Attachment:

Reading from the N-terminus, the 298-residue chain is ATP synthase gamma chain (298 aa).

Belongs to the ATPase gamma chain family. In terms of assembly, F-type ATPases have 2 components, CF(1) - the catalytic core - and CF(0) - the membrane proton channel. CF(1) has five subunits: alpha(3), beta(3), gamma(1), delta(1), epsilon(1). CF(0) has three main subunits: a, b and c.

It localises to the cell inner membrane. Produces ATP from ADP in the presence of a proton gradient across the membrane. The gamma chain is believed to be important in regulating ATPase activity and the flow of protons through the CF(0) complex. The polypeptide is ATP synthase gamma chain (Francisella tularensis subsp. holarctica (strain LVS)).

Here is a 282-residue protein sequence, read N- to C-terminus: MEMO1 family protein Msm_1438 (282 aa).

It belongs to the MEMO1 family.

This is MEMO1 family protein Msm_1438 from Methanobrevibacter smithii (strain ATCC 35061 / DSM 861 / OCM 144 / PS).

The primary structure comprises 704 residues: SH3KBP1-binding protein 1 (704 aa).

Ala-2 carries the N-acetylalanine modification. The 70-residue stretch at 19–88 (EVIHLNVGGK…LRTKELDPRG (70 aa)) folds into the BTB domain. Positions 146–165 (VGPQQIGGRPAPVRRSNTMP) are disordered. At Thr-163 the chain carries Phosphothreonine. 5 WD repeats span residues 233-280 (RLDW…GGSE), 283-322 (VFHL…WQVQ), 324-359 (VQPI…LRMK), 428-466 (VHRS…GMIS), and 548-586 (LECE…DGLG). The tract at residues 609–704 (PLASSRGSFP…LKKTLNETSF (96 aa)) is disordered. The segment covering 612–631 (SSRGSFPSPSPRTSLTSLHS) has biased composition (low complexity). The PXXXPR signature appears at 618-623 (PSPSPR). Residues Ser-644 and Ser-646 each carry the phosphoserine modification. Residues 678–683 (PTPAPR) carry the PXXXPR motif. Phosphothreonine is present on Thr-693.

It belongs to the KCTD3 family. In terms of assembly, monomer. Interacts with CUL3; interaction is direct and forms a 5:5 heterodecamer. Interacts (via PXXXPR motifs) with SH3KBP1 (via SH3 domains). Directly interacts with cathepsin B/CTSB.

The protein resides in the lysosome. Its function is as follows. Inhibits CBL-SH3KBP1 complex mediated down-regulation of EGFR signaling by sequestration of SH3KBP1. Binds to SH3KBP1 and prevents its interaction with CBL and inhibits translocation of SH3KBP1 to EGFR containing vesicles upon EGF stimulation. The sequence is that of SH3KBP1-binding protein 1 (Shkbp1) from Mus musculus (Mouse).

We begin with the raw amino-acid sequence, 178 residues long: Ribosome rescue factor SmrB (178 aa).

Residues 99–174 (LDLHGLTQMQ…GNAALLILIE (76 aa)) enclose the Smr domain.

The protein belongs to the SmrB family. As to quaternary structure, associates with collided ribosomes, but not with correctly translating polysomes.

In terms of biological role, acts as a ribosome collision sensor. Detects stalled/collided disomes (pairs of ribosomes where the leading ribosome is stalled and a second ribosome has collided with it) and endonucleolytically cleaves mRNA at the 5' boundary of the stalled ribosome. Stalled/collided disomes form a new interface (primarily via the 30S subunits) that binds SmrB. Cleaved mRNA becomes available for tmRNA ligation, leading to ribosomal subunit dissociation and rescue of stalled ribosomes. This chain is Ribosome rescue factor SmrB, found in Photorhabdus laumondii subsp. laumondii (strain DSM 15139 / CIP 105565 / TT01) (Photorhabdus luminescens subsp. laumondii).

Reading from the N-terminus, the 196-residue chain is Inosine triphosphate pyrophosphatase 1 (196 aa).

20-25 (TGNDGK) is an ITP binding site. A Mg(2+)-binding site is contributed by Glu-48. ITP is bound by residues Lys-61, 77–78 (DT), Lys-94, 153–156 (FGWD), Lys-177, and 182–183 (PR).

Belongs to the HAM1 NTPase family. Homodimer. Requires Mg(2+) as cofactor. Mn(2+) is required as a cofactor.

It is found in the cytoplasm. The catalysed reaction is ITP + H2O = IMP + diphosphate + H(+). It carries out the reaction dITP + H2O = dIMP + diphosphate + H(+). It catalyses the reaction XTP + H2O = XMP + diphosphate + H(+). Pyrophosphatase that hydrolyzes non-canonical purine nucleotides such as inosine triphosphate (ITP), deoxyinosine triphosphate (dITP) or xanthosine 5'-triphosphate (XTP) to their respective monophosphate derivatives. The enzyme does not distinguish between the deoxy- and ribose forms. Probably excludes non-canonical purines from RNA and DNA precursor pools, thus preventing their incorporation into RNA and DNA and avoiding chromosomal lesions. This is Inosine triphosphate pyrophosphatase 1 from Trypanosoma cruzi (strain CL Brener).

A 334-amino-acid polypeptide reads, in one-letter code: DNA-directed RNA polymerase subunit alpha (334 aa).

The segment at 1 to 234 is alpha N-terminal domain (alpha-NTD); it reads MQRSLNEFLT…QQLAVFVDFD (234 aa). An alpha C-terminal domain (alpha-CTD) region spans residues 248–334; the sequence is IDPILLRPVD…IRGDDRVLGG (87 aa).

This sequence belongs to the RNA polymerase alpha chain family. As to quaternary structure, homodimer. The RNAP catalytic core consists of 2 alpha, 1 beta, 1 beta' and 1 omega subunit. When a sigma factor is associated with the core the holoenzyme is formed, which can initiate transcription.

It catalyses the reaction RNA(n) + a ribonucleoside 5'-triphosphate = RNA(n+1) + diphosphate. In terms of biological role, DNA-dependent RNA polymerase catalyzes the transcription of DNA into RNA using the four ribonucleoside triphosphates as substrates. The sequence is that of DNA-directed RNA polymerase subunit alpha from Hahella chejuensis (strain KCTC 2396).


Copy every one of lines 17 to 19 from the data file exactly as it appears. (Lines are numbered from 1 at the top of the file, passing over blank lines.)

Belongs to the HAM1 NTPase family. Homodimer. Requires Mg(2+) as cofactor. Mn(2+) is required as a cofactor.

It is found in the cytoplasm. The catalysed reaction is ITP + H2O = IMP + diphosphate + H(+). It carries out the reaction dITP + H2O = dIMP + diphosphate + H(+). It catalyses the reaction XTP + H2O = XMP + diphosphate + H(+). Pyrophosphatase that hydrolyzes non-canonical purine nucleotides such as inosine triphosphate (ITP), deoxyinosine triphosphate (dITP) or xanthosine 5'-triphosphate (XTP) to their respective monophosphate derivatives. The enzyme does not distinguish between the deoxy- and ribose forms. Probably excludes non-canonical purines from RNA and DNA precursor pools, thus preventing their incorporation into RNA and DNA and avoiding chromosomal lesions. This is Inosine triphosphate pyrophosphatase 1 from Trypanosoma cruzi (strain CL Brener).

A 334-amino-acid polypeptide reads, in one-letter code: DNA-directed RNA polymerase subunit alpha (334 aa).